DESCRIPTION OF THE PREFERRED v EMBODIMENT Reference is now made to the'drawings and wherein in FIG. 2 the signaling or alarm device is seen as mounted in a compartment 11 of a product vending machine 12. The compartment has an exterior side wall 13, an internal shelf 14, and a door 15 that is hinged by means not shown to swing between an opened and a closed position in the entranceway 16 to the compartment area. The door is equipped with a conventional handle and a key actuated door latch 18 for locking the door in the closed position.

The signaling device 10 includes an alarm circuit 20 that is self-contained and which includes a DC power source, shown in the form of a DC battery 21, energizable means for producing an audible sound, shown in the form of a pair of series connected horns 22 and 23, a door actuated switch component 24 with a pair of terminals, 24a and 24b, and a mechanism 25 that is manipulatable to arm and disarm the alarm circuit 20. The battery 21, horns 22 and 23, switch 24 and disarming mechanism 25 are connected in a series circuit by means of circuit lead components 26, 27, 28, 29 and 30 as seen in FIG. 1.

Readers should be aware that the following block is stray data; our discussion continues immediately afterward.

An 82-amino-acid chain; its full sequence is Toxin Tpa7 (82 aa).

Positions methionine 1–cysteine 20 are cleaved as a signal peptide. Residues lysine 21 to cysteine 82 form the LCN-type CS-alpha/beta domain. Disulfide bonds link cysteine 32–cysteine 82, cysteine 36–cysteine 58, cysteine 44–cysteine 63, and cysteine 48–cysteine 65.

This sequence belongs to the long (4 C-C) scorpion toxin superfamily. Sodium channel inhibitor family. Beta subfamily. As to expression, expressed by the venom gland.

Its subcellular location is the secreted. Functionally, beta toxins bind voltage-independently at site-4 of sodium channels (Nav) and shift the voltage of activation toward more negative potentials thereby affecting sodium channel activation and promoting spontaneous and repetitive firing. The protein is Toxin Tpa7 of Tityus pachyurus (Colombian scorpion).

The arming and disarming mechanism 25 may comprise one or more circuit selector switches. In the illustrated embodiment the mechanism comprises two such circuit selector switches designated at 32 and 33. These switches are connected in series with the other circuit components of the alarm circuit and are connected in a parallel arrangement with each other.